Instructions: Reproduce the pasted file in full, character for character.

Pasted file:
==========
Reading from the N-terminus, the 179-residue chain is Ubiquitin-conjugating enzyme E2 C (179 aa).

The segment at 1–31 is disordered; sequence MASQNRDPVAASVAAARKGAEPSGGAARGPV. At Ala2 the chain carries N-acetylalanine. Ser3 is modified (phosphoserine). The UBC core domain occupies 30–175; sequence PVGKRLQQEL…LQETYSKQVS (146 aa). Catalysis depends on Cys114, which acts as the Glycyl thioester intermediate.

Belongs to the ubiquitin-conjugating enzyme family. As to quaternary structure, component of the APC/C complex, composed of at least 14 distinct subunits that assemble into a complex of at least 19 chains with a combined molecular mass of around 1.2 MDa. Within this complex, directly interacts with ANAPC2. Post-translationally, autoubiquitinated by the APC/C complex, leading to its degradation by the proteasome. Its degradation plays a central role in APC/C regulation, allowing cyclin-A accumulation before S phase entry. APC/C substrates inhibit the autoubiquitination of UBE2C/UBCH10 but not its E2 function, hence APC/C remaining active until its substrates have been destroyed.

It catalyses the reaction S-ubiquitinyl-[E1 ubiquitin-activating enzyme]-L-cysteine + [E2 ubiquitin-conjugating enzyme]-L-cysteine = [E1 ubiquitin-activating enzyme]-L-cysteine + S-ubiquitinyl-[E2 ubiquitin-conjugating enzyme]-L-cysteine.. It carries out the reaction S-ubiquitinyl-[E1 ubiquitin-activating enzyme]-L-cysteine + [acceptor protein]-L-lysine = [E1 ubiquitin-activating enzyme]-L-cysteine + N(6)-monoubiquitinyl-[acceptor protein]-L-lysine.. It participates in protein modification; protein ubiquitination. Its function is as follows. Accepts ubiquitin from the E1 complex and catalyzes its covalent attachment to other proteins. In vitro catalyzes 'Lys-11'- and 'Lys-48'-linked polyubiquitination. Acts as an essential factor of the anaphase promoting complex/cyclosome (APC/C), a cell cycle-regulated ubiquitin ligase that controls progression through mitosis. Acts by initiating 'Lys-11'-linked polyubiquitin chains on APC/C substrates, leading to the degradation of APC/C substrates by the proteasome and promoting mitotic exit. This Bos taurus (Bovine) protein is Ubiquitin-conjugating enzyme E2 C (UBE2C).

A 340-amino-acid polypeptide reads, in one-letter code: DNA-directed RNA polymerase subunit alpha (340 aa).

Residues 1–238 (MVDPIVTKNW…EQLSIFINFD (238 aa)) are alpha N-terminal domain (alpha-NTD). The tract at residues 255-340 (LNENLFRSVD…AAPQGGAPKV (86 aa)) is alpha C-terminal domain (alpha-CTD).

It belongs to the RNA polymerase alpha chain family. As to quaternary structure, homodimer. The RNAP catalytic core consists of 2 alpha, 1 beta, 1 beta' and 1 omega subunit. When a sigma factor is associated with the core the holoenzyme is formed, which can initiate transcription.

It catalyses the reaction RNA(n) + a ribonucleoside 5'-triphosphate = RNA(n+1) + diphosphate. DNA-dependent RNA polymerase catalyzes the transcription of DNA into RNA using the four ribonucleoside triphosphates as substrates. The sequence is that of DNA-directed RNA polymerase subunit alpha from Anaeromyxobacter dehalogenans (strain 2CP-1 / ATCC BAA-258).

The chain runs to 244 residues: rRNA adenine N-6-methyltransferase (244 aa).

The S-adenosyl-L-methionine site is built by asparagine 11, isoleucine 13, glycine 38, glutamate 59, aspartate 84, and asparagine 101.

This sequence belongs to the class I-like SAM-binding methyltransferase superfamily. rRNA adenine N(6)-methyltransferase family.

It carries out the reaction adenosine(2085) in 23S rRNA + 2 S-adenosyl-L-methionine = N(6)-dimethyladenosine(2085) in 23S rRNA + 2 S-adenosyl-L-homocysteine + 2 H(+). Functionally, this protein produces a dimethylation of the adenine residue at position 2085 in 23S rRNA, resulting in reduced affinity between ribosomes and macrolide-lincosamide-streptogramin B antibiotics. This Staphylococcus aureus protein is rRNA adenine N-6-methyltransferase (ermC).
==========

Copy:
Reading from the N-terminus, the 179-residue chain is Ubiquitin-conjugating enzyme E2 C (179 aa).

The segment at 1–31 is disordered; sequence MASQNRDPVAASVAAARKGAEPSGGAARGPV. At Ala2 the chain carries N-acetylalanine. Ser3 is modified (phosphoserine). The UBC core domain occupies 30–175; sequence PVGKRLQQEL…LQETYSKQVS (146 aa). Catalysis depends on Cys114, which acts as the Glycyl thioester intermediate.

Belongs to the ubiquitin-conjugating enzyme family. As to quaternary structure, component of the APC/C complex, composed of at least 14 distinct subunits that assemble into a complex of at least 19 chains with a combined molecular mass of around 1.2 MDa. Within this complex, directly interacts with ANAPC2. Post-translationally, autoubiquitinated by the APC/C complex, leading to its degradation by the proteasome. Its degradation plays a central role in APC/C regulation, allowing cyclin-A accumulation before S phase entry. APC/C substrates inhibit the autoubiquitination of UBE2C/UBCH10 but not its E2 function, hence APC/C remaining active until its substrates have been destroyed.

It catalyses the reaction S-ubiquitinyl-[E1 ubiquitin-activating enzyme]-L-cysteine + [E2 ubiquitin-conjugating enzyme]-L-cysteine = [E1 ubiquitin-activating enzyme]-L-cysteine + S-ubiquitinyl-[E2 ubiquitin-conjugating enzyme]-L-cysteine.. It carries out the reaction S-ubiquitinyl-[E1 ubiquitin-activating enzyme]-L-cysteine + [acceptor protein]-L-lysine = [E1 ubiquitin-activating enzyme]-L-cysteine + N(6)-monoubiquitinyl-[acceptor protein]-L-lysine.. It participates in protein modification; protein ubiquitination. Its function is as follows. Accepts ubiquitin from the E1 complex and catalyzes its covalent attachment to other proteins. In vitro catalyzes 'Lys-11'- and 'Lys-48'-linked polyubiquitination. Acts as an essential factor of the anaphase promoting complex/cyclosome (APC/C), a cell cycle-regulated ubiquitin ligase that controls progression through mitosis. Acts by initiating 'Lys-11'-linked polyubiquitin chains on APC/C substrates, leading to the degradation of APC/C substrates by the proteasome and promoting mitotic exit. This Bos taurus (Bovine) protein is Ubiquitin-conjugating enzyme E2 C (UBE2C).

A 340-amino-acid polypeptide reads, in one-letter code: DNA-directed RNA polymerase subunit alpha (340 aa).

Residues 1–238 (MVDPIVTKNW…EQLSIFINFD (238 aa)) are alpha N-terminal domain (alpha-NTD). The tract at residues 255-340 (LNENLFRSVD…AAPQGGAPKV (86 aa)) is alpha C-terminal domain (alpha-CTD).

It belongs to the RNA polymerase alpha chain family. As to quaternary structure, homodimer. The RNAP catalytic core consists of 2 alpha, 1 beta, 1 beta' and 1 omega subunit. When a sigma factor is associated with the core the holoenzyme is formed, which can initiate transcription.

It catalyses the reaction RNA(n) + a ribonucleoside 5'-triphosphate = RNA(n+1) + diphosphate. DNA-dependent RNA polymerase catalyzes the transcription of DNA into RNA using the four ribonucleoside triphosphates as substrates. The sequence is that of DNA-directed RNA polymerase subunit alpha from Anaeromyxobacter dehalogenans (strain 2CP-1 / ATCC BAA-258).

The chain runs to 244 residues: rRNA adenine N-6-methyltransferase (244 aa).

The S-adenosyl-L-methionine site is built by asparagine 11, isoleucine 13, glycine 38, glutamate 59, aspartate 84, and asparagine 101.

This sequence belongs to the class I-like SAM-binding methyltransferase superfamily. rRNA adenine N(6)-methyltransferase family.

It carries out the reaction adenosine(2085) in 23S rRNA + 2 S-adenosyl-L-methionine = N(6)-dimethyladenosine(2085) in 23S rRNA + 2 S-adenosyl-L-homocysteine + 2 H(+). Functionally, this protein produces a dimethylation of the adenine residue at position 2085 in 23S rRNA, resulting in reduced affinity between ribosomes and macrolide-lincosamide-streptogramin B antibiotics. This Staphylococcus aureus protein is rRNA adenine N-6-methyltransferase (ermC).